Binding Energy

Schematic diagram of hydrogen fusion.

Stars are powered by converting hydrogen nuclei into helium nuclei. Four protons are transformed into a helium nucleus which consists of two protons and two neutrons. But the mass of the helium nucleus is about 4% less than the mass of the four protons. This difference in mass is the binding energy of the helium nucleus, which is released in the form of various particles during the nuclear fusion process, as shown schematically on the right. This nuclear binding energy is what lights up the Sun and stars.

Another example, possibly more familiar, but involving much less energy, is the formation of a hydrogen atom from a proton and an electron. The combined mass of a well separated proton and an electron is slightly greater than the mass of the hydrogen atom they form when bound together. There is an electromagnetic attraction between the positively charged proton and the negatively charged electron. When a proton and an electron come together to form a hydrogen atom one or more photons are emitted and these pulses of electromagnetic wave carry away the binding energy of the atom. The energy of the photons equals the mass that is lost when the hydrogen atom forms. (To separate the proton and the electron the same amount of energy must be put back in, which is possible in various ways, such as by a photon interacting with the hydrogen atom, in a chemical reaction or by heating hydrogen to a few thousand degrees.)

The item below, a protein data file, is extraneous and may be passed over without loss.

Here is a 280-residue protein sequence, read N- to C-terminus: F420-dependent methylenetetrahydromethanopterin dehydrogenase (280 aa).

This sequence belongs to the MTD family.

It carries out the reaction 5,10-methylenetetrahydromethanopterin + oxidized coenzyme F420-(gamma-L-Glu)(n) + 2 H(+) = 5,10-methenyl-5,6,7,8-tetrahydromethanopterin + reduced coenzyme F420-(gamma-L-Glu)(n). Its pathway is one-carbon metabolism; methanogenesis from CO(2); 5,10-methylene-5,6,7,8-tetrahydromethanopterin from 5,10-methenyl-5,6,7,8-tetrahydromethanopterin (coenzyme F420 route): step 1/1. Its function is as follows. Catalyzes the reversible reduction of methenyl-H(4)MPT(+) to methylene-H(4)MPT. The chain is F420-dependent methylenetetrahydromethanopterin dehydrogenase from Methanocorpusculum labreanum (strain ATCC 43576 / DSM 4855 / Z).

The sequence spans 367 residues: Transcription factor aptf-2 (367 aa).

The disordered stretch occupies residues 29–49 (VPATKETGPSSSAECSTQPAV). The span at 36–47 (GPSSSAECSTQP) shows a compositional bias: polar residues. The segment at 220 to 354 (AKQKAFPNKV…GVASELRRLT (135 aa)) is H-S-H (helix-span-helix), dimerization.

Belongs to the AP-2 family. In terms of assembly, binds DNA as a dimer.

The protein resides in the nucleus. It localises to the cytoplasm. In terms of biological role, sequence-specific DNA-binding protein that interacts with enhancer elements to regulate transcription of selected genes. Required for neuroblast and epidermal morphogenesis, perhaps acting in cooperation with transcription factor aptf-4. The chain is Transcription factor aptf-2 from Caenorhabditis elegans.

Schematic illustration of gravitational wave emission by a binary black hole system. Credit: LIGO Scientific Collaboration (LSC)/NASA.

Now back to the colliding black holes. There is a very strong gravitational attraction between them. The closer they approach each other the greater the amount of binding energy that is released, and this energy is radiated away in the form of gravitational waves. Consequently the mass of the bound pair of black holes is less than the total mass of the two black holes when they were well separated.

Although the length scales are vastly different, there is a clear parallel between the binary black hole and the hydrogen atom. The hydrogen atom is bound by the electromagnetic force and the binding energy of the proton and electron is carried away as electromagnetic waves. The binary black hole system is bound by gravity and the binding energy is carried away as gravitational waves.

How Big is a Black Hole?

The size of the event horizon of a black hole is determined by its mass and the rate at which it spins – the greater the mass, the bigger the black hole. If the Sun collapsed and formed a black hole, its diameter would be about six kilometres. As material falls into a black hole, its mass increases and therefore its size will also increase. The diameter of the supermassive black hole at the centre of our galaxy is about 24 million kilometres, so it would fit well within Mercury’s orbit around the Sun. Other galaxies harbour much bigger black holes. Nothing can get out of the black hole so as time passes and the black hole feeds on its surroundings it will inevitably grow in size. One way of putting this is to say that the area of the event horizon of the black hole will inevitably increase with time. This turns out to be a very general feature of black holes.